In general, motion detection in the DS system invokes the next level of content to draw the attention of the shopper. This content is the key to influencing the shopper to reach the tipping point of wanting to engage in an interaction that can lead down a path to sales. An example for retail store DS applications might be the use of gesture or gender detection-equipped DS systems to present a digital “virtual” model to the shopper for trying on different clothes via a multitouch screen. This integration brings the Internet shopping experience of using a virtual model into the store location to assist the shopper in narrowing the choice of garments before he or she really tries them on in the store.
You can have the most advanced multitouch and motion detection technology integrated in the DS system, but without the right content and application design, the customer may not go down the path of sales with you. In a DS solution, the content is absolutely key and an integral part of the business strategy.
Whiteside, BSQUARE: Interactive digital signage systems especially those that extend functionality to consumer devices require deployments to multiple form factors and on multiple platforms including large screens, as well as tablets and mobile devices.
While full integration of these systems both within the devices as well as with back-end systems can provide a fully featured consumer experience that is personalized and engaging, this type of system design also requires considerations that are not necessarily part of a less feature-rich deployment such as cross-platform development and porting capabilities. Initial selection of platform is always an important part of a project design, but will be even more critical in this type of environment.
Ittel, Avnet Embedded: As smartphones become more and more ubiquitous, the expectation for the same look and feel for interactive signage is going to increase. The addition of multi-touch and gesturing capabilities in large format displays will drive and attract more users to the screens and ultimately generate the ROI needed to justify large-scale rollouts. One of the most important considerations interactive digital designers must make is ensuring that their signage system offers touch or mobile device interaction, along with making sure that the system is durable and easy to use.
With the rise of mobile device interaction, customers are hoping to build customer loyalty while linking to point-of-sale (POS) activities. Designers must make sure that the systems they are creating can meet the needs of marketing, as well as IT.
EE Catalog: As advertisers look for new ways to attract consumers’ attention, what new technologies will be incorporated into digital signs in future?
Yen, AMD: In some specific market segments, such as a fast food franchise restaurant, a tighter integration of DS system to point-of-sales (POS) system can reduce food order process times and improve operational efficiency. A DS system can also be tied to business analytic tools to provide relevant real time information to the customers. Imagine a self-serve, multitouch DS system that displays the digital menu with a promotion of today’s special that is also ready to take an order and accept payment. It also informs the customer of estimated food preparation time based on the existing orders ahead of this particular customer’s entry. Such information may influence the fast food patron to change his or her order before making a final decision.
The trend of integrating DS NFC with mobile devices (Bluetooth, RFID or cell phone) to enhance the on-premises shopping experience for customers is also on the rise. Mobile interactivity with digital signage, especially via the mobile phone, opens up other sales channels for the advertisers to incorporate into their existing multi-channel ad campaigns. Therefore the content of a marketing campaign for the promotion of any goods and services truly needs to be well planned out in the multi-channel dimension of DS solutions.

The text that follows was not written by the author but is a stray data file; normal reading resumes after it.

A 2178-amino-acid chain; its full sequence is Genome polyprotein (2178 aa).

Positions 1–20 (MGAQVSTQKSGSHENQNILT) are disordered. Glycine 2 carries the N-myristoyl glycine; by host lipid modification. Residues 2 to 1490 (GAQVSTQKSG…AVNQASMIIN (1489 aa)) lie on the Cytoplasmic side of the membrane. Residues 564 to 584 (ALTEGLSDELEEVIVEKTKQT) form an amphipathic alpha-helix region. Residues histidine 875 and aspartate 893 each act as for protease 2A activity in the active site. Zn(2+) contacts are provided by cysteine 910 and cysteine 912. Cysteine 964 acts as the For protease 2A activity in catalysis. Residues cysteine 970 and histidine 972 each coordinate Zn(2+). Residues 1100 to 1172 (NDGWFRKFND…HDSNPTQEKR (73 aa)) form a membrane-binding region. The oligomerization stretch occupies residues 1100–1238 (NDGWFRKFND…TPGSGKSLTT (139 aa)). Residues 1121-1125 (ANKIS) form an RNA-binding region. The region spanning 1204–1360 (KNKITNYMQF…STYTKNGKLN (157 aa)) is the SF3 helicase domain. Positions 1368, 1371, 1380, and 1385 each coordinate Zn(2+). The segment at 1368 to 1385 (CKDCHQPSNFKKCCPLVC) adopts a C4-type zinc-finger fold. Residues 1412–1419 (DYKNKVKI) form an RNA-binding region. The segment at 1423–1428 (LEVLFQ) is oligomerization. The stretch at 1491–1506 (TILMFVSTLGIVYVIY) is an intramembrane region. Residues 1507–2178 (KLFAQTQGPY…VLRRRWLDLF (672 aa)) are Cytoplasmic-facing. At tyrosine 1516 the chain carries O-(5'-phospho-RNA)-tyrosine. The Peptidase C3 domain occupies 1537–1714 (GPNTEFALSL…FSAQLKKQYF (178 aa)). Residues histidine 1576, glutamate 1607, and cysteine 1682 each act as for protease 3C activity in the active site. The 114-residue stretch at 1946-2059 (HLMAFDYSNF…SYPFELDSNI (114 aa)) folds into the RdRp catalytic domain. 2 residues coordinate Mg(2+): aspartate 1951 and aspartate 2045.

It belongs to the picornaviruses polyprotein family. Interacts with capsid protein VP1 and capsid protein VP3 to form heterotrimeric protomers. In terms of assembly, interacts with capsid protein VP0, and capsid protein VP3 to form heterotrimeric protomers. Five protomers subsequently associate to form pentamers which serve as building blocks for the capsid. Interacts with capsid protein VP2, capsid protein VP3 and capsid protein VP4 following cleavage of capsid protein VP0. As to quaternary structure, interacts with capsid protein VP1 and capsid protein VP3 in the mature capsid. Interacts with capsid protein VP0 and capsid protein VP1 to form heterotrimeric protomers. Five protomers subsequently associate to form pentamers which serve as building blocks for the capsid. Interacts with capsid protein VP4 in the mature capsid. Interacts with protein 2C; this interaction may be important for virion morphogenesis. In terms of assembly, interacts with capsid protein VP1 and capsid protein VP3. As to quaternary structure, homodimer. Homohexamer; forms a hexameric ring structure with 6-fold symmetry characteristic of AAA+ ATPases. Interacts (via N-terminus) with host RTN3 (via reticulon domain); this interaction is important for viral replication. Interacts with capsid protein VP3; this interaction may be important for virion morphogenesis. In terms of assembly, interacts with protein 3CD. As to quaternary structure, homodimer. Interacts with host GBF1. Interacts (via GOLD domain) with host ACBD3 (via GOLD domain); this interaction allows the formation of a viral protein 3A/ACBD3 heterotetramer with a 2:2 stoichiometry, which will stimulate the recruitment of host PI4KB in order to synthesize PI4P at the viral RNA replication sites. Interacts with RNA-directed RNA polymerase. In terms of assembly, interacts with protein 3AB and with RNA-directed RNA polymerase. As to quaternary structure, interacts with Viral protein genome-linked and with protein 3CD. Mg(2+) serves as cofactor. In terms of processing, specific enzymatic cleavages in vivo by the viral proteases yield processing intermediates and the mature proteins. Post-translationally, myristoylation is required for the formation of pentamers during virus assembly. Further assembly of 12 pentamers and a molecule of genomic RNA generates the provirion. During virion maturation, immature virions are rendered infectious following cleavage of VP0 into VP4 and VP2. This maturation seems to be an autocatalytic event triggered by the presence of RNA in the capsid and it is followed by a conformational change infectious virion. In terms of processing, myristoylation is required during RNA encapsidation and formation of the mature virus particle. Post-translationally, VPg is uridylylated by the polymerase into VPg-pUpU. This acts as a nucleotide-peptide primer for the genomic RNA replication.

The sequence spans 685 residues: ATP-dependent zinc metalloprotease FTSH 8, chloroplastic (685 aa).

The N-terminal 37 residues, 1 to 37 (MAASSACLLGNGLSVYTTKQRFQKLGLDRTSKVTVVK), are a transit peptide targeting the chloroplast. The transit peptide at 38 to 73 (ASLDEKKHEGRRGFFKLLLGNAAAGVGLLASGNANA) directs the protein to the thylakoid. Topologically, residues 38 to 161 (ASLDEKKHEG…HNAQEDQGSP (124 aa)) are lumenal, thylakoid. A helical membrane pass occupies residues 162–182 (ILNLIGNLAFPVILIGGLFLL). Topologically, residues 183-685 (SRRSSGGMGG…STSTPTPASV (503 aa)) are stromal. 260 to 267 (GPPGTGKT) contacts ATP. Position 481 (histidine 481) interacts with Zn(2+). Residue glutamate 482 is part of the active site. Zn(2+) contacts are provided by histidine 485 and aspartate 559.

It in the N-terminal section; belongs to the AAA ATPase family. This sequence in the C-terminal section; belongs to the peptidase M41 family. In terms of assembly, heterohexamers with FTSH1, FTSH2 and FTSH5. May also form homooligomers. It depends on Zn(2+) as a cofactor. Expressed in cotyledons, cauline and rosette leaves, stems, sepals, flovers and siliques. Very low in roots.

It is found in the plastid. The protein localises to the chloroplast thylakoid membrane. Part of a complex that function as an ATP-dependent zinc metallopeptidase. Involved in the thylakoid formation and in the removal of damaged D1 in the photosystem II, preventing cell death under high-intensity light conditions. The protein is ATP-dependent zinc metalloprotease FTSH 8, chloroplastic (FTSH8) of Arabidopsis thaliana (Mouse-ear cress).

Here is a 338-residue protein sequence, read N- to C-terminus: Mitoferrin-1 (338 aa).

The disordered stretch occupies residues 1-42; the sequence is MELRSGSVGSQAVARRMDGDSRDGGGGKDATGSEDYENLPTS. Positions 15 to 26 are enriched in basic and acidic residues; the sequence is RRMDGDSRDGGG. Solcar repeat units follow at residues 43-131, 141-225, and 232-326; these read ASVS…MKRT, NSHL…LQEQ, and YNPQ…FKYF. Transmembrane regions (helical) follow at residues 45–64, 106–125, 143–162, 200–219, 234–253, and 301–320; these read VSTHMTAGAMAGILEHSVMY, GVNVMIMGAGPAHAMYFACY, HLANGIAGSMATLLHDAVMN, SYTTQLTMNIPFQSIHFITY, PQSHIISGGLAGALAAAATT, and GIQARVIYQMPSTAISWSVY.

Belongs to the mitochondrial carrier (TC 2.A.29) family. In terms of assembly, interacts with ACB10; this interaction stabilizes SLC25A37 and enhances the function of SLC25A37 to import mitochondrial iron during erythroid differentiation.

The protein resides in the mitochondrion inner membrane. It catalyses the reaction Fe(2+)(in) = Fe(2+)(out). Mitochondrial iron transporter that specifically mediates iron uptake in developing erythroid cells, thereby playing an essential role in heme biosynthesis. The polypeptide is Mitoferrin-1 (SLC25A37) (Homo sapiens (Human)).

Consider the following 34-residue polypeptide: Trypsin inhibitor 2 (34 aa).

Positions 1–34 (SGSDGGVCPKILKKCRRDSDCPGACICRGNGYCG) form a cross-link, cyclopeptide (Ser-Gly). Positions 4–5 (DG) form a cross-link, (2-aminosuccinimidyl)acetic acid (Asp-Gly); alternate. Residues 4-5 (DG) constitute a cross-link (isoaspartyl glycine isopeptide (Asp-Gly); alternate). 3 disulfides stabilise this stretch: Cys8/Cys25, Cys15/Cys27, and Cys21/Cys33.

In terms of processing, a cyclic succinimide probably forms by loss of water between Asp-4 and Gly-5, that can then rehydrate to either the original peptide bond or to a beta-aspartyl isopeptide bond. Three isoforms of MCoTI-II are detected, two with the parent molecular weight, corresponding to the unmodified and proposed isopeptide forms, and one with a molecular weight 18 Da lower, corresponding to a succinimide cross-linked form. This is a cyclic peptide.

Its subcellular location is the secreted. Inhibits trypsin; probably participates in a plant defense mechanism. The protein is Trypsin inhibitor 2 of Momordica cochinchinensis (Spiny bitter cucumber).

Whiteside, BSQUARE: Specialized media can help to increase the duration of customer engagements, helping to drive sales and other point-of-service results. As consumers become more technology savvy, their expectations for experiences continue to evolve.
For environments that are currently serviced by static communications, digital sign solutions will provide interactive options for information services such as wayfinding and alternatives to printed materials for delivery of detailed exhibit information and other enhanced experiences.
Successfully interactive experiences will continue to provide consumers with a mix of entertainment, information such as promotions and special offers and, when appropriate, event details.
Ittel, Avnet Embedded: One of the technologies that Avnet is starting to deploy is transparent display technology. This technology allows the user to look through the display and see the product behind it while still seeing video and graphics. This allows for signage to be directly paired with the product and to draw customers to the product. When touch is added to transparent displays, a consumer can receive product and promotion information within an arm’s reach of the product being offered.
Intel’s Audience Impression Metric (AIM) technology is also being touted to become the “Nielson Ratings” of digital signage. This camera-based system measures audience size, demographics and dwell time (the amount of time a customer spends with the digital sign). AIM technology allows the system operator to pull important data about his customers to better target marketing campaigns. One of the really exciting aspects of the AIM system is that it allows for advertisers to verify the number of visitors that were present when their advertisement was displayed. Over time, this will cause advertising rates in digital signage networks to rival the prices that advertisers are paying for traditional vehicles such as television. One last thing to keep an eye on is the improvement of 3-D technology and the potential for interactive touch 3-D as for a way to attract new customers.